I had worked hard on the writing piece for the conference writing contest. I had written, edited and re-written it. I sent it off via email and received notice that it had been received and that it met the contest criteria. It wasn't the winning that I was most interested in, but the mentoring and feedback promised for my submission. Those of us who didn't win were instructed to pick up our writing pieces and feedback at a table in the lobby. Mine wasn't on the table and when the young lady working at the table looked for my name on the list of contest entries, my name wasn't there. Somewhere along the way, my submission had been lost. I'm fifty six years old, but I wanted to cry like I was ten.
Later that afternoon, I had a private mentoring session scheduled. I was looking forward to asking questions about blogging, writing, platforms and publishing. I checked in five minutes before my fifteen minute session was to begin and was sent to a room where I stood in the open doorway, in sight of the mentor, to wait my turn. The mentor I was scheduled to meet with was still talking with the person ahead of me. When my fifteen minutes dwindled down to five and the mentor was still talking to the person ahead of me, I gave up and walked away.
Those experiences hung with me for weeks. I'm normally pretty secure in who I am, but being treated like I was invisible, that my work had no value, shook me up. As those involved in these situations were two or three decades younger than me, my mind jumped to the conclusion that I was a victim of ageism. If I was, I think it may have been my first experience of feeling its sting.
Recently, we had a birthday dinner at our house. The two oldest grandkids were going to spend the night with us following dinner. I was watching them the following day of their spring break while their mama worked. When our five year old granddaughter caught wind of our plans with her cousins she cornered me in the kitchen. She whispered to me, "Nana, will you please invite me to have a sleepover, too? Mama said I couldn't stay because I wasn't invited." My heart dropped into my shoes at those words as she looked at me with her blue eyes. Immediately I reassured her, "you're always invited at Papa and Nana's house." Now, is it as easy to have a five year old overnight as it is a nine and ten year old? Perhaps not. But no grandchild of mine is ever going to feel overlooked and left out if I can help it. Yet, will I always be able to prevent it? Probably not.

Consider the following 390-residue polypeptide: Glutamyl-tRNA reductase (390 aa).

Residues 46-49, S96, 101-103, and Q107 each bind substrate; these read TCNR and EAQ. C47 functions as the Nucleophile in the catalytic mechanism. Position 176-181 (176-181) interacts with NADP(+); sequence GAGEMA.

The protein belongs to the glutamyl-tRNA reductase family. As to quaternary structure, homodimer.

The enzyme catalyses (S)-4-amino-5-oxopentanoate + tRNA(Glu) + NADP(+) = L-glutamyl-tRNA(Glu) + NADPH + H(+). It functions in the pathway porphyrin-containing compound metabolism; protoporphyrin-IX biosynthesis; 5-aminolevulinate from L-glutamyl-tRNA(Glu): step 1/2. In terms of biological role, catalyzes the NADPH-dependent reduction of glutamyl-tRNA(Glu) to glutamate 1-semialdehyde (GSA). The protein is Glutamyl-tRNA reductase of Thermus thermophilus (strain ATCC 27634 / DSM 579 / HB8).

The feeling of not being included, not being valued, can hurt us whether we're five or fifty five. It can strike us when we see on Facebook that a group of friends had a get together without us. It can strike us when there's a conference or retreat that everyone's going to except us. It can strike us when our gender, or our skin color, or our age is used as an excuse to exclude us or make us feel devalued. Yet, let's be honest here, I know I've at one time or other, however unintentionally, left someone out. I'm sure I've overlooked someone or not valued them or their gifts and talents properly. We human beings fail. We flub up. We hurt each other.
Yes, these hurtful things like this can cause us to lose our bearings. They can knock the wind out of our sails. That's when we have to have our identity and our worth firmly rooted in something and someone that is unshakeable and unchangeable. I know that I am adopted permanently into God's family. I know that God valued me enough to sacrifice His Son in order to make that adoption possible. I know that He had a plan and purpose uniquely designed for me before I was even conceived. I know that as long as I have breath, I have purpose. My experiences at that conference did indeed shake me up, but did they knock me off the Solid Rock? No, they didn't. My life and whatever gifts and talents I may have are in good hands, God's hands, and nothing and no one can change that.
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